ISSN 2398-2993      

Bovine parainfluenza virus III


Veronica Fowler

Tammy Hassel

Synonym(s): PI, paramyxovirus, bovine respiratory disease complex




  • Family: paramxyoviridae.
  • Genus: respirovirus.
  • Species: bovine parainfluenza virus III.

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Clinical Effects



  • Bovine parainfluenza virus III is transmitted by direct contact with infected animals or by aerosols produced through exhalation, coughing or sneezing.
  • Once inhaled by an unaffected animal the virus infects and destroys the epithelium of the respiratory tract and alveoli.
  • The virus also infects macrophages within the alveoli which affect the ability of the animal to resist secondary bacterial infections.
  • Transmission is facilitated by overcrowding and poor ventilation Ventilation: why it's important.
  • Transmission rate is higher if the animal is stressed, due to transportation, changes in the external environment (temperature), injury or malnutrition.

Pathological effects

  • The clinical presentation of infections with bovine parainfluenza virus III vary considerably, ranging from asymptomatic infections to severe respiratory illness.
  • The virus infects the ciliated epithelium of the respiratory tract, aveolar epithelium and macrophages. Following this the removal of mucus is impaired. Secondary bacterial infection is then common.
  • Most present with fever, nasal and lacrimal discharge , cough and increased respiration rate
  • The majority of animals recover within a few days but animals which are stressed often exhibit more severe symptoms.
  • Due to the immunosuppressive effect caused by infection of macrophages, secondary bacterial infections resulting in severe bronchopneumonia can develop. In extreme cases this can lead to death of the animal.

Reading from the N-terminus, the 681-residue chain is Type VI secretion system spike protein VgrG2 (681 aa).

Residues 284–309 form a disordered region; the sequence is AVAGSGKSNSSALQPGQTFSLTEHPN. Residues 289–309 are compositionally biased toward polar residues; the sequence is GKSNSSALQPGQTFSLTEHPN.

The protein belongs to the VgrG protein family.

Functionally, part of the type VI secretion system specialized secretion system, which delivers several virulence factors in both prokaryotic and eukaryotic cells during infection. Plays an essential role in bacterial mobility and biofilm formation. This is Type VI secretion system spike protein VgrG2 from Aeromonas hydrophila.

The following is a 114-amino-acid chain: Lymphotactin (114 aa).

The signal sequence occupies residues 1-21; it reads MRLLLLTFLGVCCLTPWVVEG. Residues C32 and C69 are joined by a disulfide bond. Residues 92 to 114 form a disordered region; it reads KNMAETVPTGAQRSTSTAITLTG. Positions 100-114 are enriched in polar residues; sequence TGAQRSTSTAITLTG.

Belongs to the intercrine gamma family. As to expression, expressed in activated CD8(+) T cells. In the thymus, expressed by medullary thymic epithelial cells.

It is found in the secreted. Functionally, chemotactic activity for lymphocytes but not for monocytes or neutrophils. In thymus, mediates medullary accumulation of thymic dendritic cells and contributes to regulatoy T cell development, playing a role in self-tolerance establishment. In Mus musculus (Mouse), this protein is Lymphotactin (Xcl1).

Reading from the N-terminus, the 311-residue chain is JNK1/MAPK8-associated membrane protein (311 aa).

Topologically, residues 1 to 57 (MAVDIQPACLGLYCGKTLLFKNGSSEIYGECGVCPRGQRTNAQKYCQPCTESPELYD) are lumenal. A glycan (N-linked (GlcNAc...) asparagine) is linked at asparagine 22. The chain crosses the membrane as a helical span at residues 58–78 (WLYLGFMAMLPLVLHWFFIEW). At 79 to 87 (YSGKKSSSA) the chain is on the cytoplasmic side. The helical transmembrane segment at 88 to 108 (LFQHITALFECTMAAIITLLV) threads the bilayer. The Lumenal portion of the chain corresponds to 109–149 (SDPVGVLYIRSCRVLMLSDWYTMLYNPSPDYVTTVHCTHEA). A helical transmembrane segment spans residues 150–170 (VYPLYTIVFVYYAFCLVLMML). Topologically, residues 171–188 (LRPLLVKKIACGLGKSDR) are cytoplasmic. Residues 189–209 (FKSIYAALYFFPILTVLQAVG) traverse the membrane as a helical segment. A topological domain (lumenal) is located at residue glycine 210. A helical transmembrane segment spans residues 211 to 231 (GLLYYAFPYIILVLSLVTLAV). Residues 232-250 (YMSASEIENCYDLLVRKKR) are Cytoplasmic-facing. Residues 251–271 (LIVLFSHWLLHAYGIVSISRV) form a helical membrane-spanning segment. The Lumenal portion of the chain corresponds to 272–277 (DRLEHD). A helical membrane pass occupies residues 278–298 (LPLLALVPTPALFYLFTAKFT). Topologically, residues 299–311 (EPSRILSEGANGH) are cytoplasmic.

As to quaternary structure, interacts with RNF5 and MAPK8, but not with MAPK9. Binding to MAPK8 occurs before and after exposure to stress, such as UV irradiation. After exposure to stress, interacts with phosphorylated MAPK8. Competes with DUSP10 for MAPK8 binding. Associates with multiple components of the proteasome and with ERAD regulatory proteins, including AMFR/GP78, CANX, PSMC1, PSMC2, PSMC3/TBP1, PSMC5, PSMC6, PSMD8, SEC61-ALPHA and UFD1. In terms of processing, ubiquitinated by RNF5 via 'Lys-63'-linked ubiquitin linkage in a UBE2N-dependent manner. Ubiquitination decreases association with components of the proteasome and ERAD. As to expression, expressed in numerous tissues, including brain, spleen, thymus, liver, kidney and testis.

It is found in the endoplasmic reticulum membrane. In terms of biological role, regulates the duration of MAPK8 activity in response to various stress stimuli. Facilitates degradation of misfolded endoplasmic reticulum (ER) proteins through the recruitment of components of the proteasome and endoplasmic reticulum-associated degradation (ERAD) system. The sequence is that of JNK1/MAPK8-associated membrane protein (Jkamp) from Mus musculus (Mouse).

Control via animal

  • High stocking density is a known risk factor for the spread of BRDC caused by bovine parainfluenza virus III.
  • Infected and exposed animals should be isolated in order to prevent further transmission.

Control via chemotherapies

  • There is no treatment for bovine parainfluenza virus III infection itself, however if secondary bacterial infection develops antibiotics are to be administered.


  • Licenced vaccines containing inactivated strains of bovine parainfluenza virus III are available in the UK; however these provide only short term (~ 6 months) immunity.


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Further Reading


Refereed Papers

  • Recent references from PubMed and VetMedResource.
  • Grissett G P, White B J & Larson R L (2015) Structured literature review of responses of cattle to viral and bacterial pathogens causing bovine respiratory disease complex. J Vet Intern Med 29 (3), 770-80 PubMed.
  • Ellis J A (2010) Bovine parainfluenza-3 virus. Vet Clin North Am Food Anim Pract 26 (3), 575-93 PubMed.
  • Horwood P F, Gravel J L & Mahony T J (2008) Identification of two distinct bovine parainfluenza virus type 3 genotypes. J Gen Virol 89 (7), 1643-8 PubMed.
  • Sato M & Wright P F (2008) Current status of vaccines for parainfluenza virus infections. Pediatr Infect Dis J 27 (10), 123-5 PubMed.

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